Fire DetectionDo I need fire detection for my manual powder gun and booth?
Every company must comply with the local authority having jurisdiction and follow the local codes and laws in place. For most companies, the local authority relies upon the National Fire Protection Agency (NFPA) guidelines as a source of information. According to NFPA 33 Standard For Spray Application Using Flammable or Combustible Materials, 2003 Edition, when automatic powder spray guns are used, whether liquid or powder, optical flame detection is required. Furthermore, this equipment must activate several devices within 0.5 sec of detecting the presence of a flame. This process is further described in NFPA 33, Chapter 9. However, your question is regarding manual powder coating. When manual powder coatings guns are used, optical flame detection is not required. The logic is that when the operator sees any presence of a flame, the natural instinct is to release the trigger and stop coating. By releasing the trigger, the supply of powder is stopped and the flame cannot be sustained unless a specific powder-to-air concentration exists. Powder accumulated on the booth floor and walls will not burn unless it becomes airborne in the right concentration of powder and air.
Additionally, some spray gun manufacturers sell equipment that has been approved by Factory Mutual Research (FM), an independent testing agency that puts equipment through a series of tests, to ultimately receive FM approval as a non-incendive device. This means that these powder coating guns cannot generate enough energy to produce a spark that would ignite the powder coating material. Guns with the FM approval are considered very safe to use in a powder coating environment.
In any case, you should follow the recommendations of the local authority having jurisdiction, and, if necessary, consult with the manufacturer of your spray gun and booth for more information.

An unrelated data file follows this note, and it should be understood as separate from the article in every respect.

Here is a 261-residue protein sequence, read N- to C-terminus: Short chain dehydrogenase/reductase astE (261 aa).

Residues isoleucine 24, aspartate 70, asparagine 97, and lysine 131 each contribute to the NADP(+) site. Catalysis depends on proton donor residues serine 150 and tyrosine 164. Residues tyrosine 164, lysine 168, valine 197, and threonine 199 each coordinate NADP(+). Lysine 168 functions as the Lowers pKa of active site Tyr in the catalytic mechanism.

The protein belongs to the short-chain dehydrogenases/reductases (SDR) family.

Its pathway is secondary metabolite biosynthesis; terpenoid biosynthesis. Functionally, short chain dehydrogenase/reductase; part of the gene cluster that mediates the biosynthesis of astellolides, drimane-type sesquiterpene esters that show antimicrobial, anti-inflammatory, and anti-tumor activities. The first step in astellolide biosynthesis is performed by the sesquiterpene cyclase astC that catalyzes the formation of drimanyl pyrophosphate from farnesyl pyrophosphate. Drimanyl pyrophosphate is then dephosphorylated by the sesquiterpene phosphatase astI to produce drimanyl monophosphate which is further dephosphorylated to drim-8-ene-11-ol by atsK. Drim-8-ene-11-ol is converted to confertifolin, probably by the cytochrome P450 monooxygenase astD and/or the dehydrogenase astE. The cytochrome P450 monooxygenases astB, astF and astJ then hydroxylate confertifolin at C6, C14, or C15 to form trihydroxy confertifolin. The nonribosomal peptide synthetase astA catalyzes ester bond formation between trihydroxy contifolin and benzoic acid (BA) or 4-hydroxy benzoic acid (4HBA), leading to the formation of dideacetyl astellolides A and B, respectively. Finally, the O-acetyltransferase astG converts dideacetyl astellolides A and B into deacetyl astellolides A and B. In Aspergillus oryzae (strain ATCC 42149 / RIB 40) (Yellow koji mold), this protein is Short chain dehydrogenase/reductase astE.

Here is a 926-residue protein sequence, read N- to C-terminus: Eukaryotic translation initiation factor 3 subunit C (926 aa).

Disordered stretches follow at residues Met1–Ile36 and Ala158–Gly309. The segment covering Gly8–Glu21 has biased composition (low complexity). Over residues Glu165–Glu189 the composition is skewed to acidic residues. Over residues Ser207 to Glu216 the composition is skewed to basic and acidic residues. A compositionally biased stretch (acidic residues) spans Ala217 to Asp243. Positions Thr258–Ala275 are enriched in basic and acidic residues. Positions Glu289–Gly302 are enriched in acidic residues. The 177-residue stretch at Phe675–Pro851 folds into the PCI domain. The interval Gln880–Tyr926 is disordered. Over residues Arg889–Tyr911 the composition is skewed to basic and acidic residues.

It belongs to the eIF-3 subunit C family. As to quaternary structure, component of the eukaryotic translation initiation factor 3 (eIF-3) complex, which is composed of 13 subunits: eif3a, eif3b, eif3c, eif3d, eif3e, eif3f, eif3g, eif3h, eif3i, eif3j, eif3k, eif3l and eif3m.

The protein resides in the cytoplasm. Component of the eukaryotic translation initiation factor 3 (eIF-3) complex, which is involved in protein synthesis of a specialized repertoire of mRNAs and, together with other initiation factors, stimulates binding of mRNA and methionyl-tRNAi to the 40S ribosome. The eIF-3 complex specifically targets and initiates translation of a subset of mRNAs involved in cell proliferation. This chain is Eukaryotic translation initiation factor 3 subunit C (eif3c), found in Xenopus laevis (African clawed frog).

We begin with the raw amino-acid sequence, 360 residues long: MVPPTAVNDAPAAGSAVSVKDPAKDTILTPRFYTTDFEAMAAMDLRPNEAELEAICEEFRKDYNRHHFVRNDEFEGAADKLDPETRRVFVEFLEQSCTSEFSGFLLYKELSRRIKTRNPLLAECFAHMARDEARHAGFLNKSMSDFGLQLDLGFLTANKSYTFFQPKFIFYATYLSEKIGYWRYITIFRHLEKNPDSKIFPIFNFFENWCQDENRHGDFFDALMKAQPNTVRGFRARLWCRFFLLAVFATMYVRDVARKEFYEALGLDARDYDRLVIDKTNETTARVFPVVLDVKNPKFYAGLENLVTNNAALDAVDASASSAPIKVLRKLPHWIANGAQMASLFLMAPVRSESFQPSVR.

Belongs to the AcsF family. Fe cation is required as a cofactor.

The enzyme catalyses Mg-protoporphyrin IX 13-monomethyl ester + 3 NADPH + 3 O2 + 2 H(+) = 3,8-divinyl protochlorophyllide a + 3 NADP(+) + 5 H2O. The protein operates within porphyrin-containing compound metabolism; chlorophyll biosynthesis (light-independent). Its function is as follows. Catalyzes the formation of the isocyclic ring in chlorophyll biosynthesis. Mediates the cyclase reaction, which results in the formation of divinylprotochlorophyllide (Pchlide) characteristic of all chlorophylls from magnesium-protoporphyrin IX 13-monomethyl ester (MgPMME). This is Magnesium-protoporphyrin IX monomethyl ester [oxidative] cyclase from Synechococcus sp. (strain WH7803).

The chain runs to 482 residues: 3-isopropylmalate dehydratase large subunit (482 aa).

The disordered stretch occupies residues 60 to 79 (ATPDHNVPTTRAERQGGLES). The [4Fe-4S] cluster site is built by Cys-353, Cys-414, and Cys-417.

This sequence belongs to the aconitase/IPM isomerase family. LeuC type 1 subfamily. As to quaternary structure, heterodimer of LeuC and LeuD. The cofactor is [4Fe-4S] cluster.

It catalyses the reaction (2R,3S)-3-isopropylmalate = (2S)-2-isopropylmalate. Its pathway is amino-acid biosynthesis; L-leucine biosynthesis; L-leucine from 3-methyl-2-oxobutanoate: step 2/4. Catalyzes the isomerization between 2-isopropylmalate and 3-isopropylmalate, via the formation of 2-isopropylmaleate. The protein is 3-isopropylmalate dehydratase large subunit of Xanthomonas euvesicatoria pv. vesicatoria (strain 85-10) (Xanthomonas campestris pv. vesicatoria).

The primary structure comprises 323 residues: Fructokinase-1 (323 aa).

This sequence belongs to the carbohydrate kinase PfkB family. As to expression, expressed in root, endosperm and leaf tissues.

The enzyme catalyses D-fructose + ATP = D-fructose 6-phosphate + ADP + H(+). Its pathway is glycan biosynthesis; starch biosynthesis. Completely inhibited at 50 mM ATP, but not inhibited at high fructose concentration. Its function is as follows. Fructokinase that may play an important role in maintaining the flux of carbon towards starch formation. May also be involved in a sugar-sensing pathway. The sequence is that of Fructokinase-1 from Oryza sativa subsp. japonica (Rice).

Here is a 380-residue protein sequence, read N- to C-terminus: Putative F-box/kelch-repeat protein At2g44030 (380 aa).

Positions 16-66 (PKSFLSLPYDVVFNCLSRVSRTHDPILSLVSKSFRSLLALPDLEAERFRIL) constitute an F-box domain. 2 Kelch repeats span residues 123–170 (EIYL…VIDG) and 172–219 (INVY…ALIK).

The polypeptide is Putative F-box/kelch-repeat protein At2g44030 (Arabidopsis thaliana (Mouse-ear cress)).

Automation OptionsWe currently feed fresh powder to our hopper by hand with a scoop. We would like to automate the process and we were wondering what options are available for transfer of powder from the box to the feed hopper?
Most powder equipment companies offer units for moving powder from the shipping container into the powder process. You can contact your equipment supplier and they will be able to provide you with information on their particular models. To help you understand what is generally available, I will review the typical units sold.
First you need to decide if you are going to manually or automatically activate the transfer process. Although the powder will be transferred using the fresh feed unit, manual activation requires a person to flip a switch or turn a valve to complete an electrical or pneumatic circuit. Once this occurs, the unit will transfer powder until the container is empty or the operator turns off the unit. Typical problems are: forgetting to turn the unit on and running the hopper empty or the opposite forgetting to turn the unit off and overfilling the hopper. Either way, manual intervention is required.
The other method is to automate the replenishment of your fresh powder by using level sensors in the hopper. These sensors will determine the level of powder in the fluidized hopper and at the appropriate time activate and turn off the fresh feed unit.
One of the more common designs for fresh feed units utilizes a vibratory table to activate the powder, and transfer pumps that incorporate a fluidizing air at the suction tube pickup point. No matter what kind of container - 300 lb. drum, 1,500 lb. box or 2,000 lb. bag - each equipment manufacturer has a unit designed to transfer the powder into your coating process.